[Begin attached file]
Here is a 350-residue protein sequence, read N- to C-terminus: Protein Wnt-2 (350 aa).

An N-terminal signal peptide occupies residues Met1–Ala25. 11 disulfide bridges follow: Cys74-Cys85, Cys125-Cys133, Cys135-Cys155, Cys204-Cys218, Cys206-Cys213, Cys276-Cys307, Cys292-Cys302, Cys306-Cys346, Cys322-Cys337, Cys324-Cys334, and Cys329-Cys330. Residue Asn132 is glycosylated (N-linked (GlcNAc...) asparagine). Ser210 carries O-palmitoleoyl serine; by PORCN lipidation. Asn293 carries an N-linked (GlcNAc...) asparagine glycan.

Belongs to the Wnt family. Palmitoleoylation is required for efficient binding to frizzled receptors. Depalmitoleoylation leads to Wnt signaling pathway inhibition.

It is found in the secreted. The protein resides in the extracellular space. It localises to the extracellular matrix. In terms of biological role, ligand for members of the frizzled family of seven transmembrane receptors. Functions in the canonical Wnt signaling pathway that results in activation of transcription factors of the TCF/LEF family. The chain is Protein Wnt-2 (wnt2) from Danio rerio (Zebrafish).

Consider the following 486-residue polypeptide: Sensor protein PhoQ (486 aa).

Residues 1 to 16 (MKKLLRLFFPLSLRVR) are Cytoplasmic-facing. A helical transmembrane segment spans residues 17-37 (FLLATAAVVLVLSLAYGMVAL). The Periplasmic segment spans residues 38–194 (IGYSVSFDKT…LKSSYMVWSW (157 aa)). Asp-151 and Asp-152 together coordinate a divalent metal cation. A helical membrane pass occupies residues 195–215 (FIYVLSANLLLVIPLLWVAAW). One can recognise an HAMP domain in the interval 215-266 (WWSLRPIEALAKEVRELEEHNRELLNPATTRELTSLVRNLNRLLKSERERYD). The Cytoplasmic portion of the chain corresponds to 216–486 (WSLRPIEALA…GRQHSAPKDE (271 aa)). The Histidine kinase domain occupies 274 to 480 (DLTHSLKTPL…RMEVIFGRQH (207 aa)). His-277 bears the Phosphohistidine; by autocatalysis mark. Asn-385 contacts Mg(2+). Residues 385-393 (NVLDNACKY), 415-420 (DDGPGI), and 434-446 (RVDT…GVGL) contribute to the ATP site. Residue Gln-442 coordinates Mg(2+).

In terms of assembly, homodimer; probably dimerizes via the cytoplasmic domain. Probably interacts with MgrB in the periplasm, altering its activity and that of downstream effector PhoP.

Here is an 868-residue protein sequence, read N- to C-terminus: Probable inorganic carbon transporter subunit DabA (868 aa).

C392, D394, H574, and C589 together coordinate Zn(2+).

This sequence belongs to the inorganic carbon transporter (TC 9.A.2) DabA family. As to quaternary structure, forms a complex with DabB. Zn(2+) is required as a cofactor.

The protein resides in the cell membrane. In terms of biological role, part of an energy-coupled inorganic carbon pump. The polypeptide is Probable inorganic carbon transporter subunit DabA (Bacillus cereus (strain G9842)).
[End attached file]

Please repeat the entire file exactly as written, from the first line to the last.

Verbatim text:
Here is a 350-residue protein sequence, read N- to C-terminus: Protein Wnt-2 (350 aa).

An N-terminal signal peptide occupies residues Met1–Ala25. 11 disulfide bridges follow: Cys74-Cys85, Cys125-Cys133, Cys135-Cys155, Cys204-Cys218, Cys206-Cys213, Cys276-Cys307, Cys292-Cys302, Cys306-Cys346, Cys322-Cys337, Cys324-Cys334, and Cys329-Cys330. Residue Asn132 is glycosylated (N-linked (GlcNAc...) asparagine). Ser210 carries O-palmitoleoyl serine; by PORCN lipidation. Asn293 carries an N-linked (GlcNAc...) asparagine glycan.

Belongs to the Wnt family. Palmitoleoylation is required for efficient binding to frizzled receptors. Depalmitoleoylation leads to Wnt signaling pathway inhibition.

It is found in the secreted. The protein resides in the extracellular space. It localises to the extracellular matrix. In terms of biological role, ligand for members of the frizzled family of seven transmembrane receptors. Functions in the canonical Wnt signaling pathway that results in activation of transcription factors of the TCF/LEF family. The chain is Protein Wnt-2 (wnt2) from Danio rerio (Zebrafish).

Consider the following 486-residue polypeptide: Sensor protein PhoQ (486 aa).

Residues 1 to 16 (MKKLLRLFFPLSLRVR) are Cytoplasmic-facing. A helical transmembrane segment spans residues 17-37 (FLLATAAVVLVLSLAYGMVAL). The Periplasmic segment spans residues 38–194 (IGYSVSFDKT…LKSSYMVWSW (157 aa)). Asp-151 and Asp-152 together coordinate a divalent metal cation. A helical membrane pass occupies residues 195–215 (FIYVLSANLLLVIPLLWVAAW). One can recognise an HAMP domain in the interval 215-266 (WWSLRPIEALAKEVRELEEHNRELLNPATTRELTSLVRNLNRLLKSERERYD). The Cytoplasmic portion of the chain corresponds to 216–486 (WSLRPIEALA…GRQHSAPKDE (271 aa)). The Histidine kinase domain occupies 274 to 480 (DLTHSLKTPL…RMEVIFGRQH (207 aa)). His-277 bears the Phosphohistidine; by autocatalysis mark. Asn-385 contacts Mg(2+). Residues 385-393 (NVLDNACKY), 415-420 (DDGPGI), and 434-446 (RVDT…GVGL) contribute to the ATP site. Residue Gln-442 coordinates Mg(2+).

In terms of assembly, homodimer; probably dimerizes via the cytoplasmic domain. Probably interacts with MgrB in the periplasm, altering its activity and that of downstream effector PhoP.

Here is an 868-residue protein sequence, read N- to C-terminus: Probable inorganic carbon transporter subunit DabA (868 aa).

C392, D394, H574, and C589 together coordinate Zn(2+).

This sequence belongs to the inorganic carbon transporter (TC 9.A.2) DabA family. As to quaternary structure, forms a complex with DabB. Zn(2+) is required as a cofactor.

The protein resides in the cell membrane. In terms of biological role, part of an energy-coupled inorganic carbon pump. The polypeptide is Probable inorganic carbon transporter subunit DabA (Bacillus cereus (strain G9842)).